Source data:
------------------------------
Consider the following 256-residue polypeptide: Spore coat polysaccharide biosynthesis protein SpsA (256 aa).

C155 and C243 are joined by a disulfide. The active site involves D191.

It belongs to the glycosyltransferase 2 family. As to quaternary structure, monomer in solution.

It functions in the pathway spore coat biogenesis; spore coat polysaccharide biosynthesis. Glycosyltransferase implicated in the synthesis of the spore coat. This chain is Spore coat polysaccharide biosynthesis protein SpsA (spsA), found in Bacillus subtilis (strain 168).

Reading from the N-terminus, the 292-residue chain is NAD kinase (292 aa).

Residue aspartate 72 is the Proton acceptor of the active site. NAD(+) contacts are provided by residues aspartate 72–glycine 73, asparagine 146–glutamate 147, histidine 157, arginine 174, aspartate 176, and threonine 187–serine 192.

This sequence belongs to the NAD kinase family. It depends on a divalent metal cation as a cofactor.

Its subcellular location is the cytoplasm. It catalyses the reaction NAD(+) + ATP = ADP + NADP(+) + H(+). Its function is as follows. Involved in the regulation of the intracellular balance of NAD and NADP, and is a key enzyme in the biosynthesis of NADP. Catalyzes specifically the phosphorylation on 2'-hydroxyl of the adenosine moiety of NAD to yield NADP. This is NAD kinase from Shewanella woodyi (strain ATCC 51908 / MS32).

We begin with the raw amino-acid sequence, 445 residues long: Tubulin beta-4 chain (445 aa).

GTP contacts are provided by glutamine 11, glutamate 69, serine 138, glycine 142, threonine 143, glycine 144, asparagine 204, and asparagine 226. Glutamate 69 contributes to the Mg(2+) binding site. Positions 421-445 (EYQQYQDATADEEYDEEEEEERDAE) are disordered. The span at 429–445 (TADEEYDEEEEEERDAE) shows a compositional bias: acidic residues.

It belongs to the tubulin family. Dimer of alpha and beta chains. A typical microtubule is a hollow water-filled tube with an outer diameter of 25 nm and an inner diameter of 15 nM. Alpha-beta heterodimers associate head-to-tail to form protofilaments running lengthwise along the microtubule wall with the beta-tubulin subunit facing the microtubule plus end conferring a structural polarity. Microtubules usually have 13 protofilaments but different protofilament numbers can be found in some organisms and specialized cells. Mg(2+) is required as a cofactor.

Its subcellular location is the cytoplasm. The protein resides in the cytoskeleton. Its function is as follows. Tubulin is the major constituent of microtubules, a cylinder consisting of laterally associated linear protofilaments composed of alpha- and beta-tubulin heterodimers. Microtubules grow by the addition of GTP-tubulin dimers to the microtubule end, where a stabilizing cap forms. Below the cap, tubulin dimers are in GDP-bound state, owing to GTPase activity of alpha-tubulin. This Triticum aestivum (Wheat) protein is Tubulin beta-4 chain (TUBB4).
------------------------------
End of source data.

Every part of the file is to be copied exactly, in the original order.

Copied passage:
Consider the following 256-residue polypeptide: Spore coat polysaccharide biosynthesis protein SpsA (256 aa).

C155 and C243 are joined by a disulfide. The active site involves D191.

It belongs to the glycosyltransferase 2 family. As to quaternary structure, monomer in solution.

It functions in the pathway spore coat biogenesis; spore coat polysaccharide biosynthesis. Glycosyltransferase implicated in the synthesis of the spore coat. This chain is Spore coat polysaccharide biosynthesis protein SpsA (spsA), found in Bacillus subtilis (strain 168).

Reading from the N-terminus, the 292-residue chain is NAD kinase (292 aa).

Residue aspartate 72 is the Proton acceptor of the active site. NAD(+) contacts are provided by residues aspartate 72–glycine 73, asparagine 146–glutamate 147, histidine 157, arginine 174, aspartate 176, and threonine 187–serine 192.

This sequence belongs to the NAD kinase family. It depends on a divalent metal cation as a cofactor.

Its subcellular location is the cytoplasm. It catalyses the reaction NAD(+) + ATP = ADP + NADP(+) + H(+). Its function is as follows. Involved in the regulation of the intracellular balance of NAD and NADP, and is a key enzyme in the biosynthesis of NADP. Catalyzes specifically the phosphorylation on 2'-hydroxyl of the adenosine moiety of NAD to yield NADP. This is NAD kinase from Shewanella woodyi (strain ATCC 51908 / MS32).

We begin with the raw amino-acid sequence, 445 residues long: Tubulin beta-4 chain (445 aa).

GTP contacts are provided by glutamine 11, glutamate 69, serine 138, glycine 142, threonine 143, glycine 144, asparagine 204, and asparagine 226. Glutamate 69 contributes to the Mg(2+) binding site. Positions 421-445 (EYQQYQDATADEEYDEEEEEERDAE) are disordered. The span at 429–445 (TADEEYDEEEEEERDAE) shows a compositional bias: acidic residues.

It belongs to the tubulin family. Dimer of alpha and beta chains. A typical microtubule is a hollow water-filled tube with an outer diameter of 25 nm and an inner diameter of 15 nM. Alpha-beta heterodimers associate head-to-tail to form protofilaments running lengthwise along the microtubule wall with the beta-tubulin subunit facing the microtubule plus end conferring a structural polarity. Microtubules usually have 13 protofilaments but different protofilament numbers can be found in some organisms and specialized cells. Mg(2+) is required as a cofactor.

Its subcellular location is the cytoplasm. The protein resides in the cytoskeleton. Its function is as follows. Tubulin is the major constituent of microtubules, a cylinder consisting of laterally associated linear protofilaments composed of alpha- and beta-tubulin heterodimers. Microtubules grow by the addition of GTP-tubulin dimers to the microtubule end, where a stabilizing cap forms. Below the cap, tubulin dimers are in GDP-bound state, owing to GTPase activity of alpha-tubulin. This Triticum aestivum (Wheat) protein is Tubulin beta-4 chain (TUBB4).